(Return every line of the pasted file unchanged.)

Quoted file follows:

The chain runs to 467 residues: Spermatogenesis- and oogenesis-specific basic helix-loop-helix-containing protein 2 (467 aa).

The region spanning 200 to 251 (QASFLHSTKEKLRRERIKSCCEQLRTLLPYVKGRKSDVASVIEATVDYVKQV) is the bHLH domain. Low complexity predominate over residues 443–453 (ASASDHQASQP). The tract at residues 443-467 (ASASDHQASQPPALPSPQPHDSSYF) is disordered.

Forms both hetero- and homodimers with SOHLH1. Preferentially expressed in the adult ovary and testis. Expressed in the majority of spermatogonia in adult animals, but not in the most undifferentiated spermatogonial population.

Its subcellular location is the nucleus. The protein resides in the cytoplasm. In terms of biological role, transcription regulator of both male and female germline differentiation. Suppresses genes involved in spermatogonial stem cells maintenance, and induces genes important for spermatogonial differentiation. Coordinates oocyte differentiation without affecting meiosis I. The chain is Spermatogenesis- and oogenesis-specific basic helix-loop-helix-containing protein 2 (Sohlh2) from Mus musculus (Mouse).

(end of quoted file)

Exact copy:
The chain runs to 467 residues: Spermatogenesis- and oogenesis-specific basic helix-loop-helix-containing protein 2 (467 aa).

The region spanning 200 to 251 (QASFLHSTKEKLRRERIKSCCEQLRTLLPYVKGRKSDVASVIEATVDYVKQV) is the bHLH domain. Low complexity predominate over residues 443–453 (ASASDHQASQP). The tract at residues 443-467 (ASASDHQASQPPALPSPQPHDSSYF) is disordered.

Forms both hetero- and homodimers with SOHLH1. Preferentially expressed in the adult ovary and testis. Expressed in the majority of spermatogonia in adult animals, but not in the most undifferentiated spermatogonial population.

Its subcellular location is the nucleus. The protein resides in the cytoplasm. In terms of biological role, transcription regulator of both male and female germline differentiation. Suppresses genes involved in spermatogonial stem cells maintenance, and induces genes important for spermatogonial differentiation. Coordinates oocyte differentiation without affecting meiosis I. The chain is Spermatogenesis- and oogenesis-specific basic helix-loop-helix-containing protein 2 (Sohlh2) from Mus musculus (Mouse).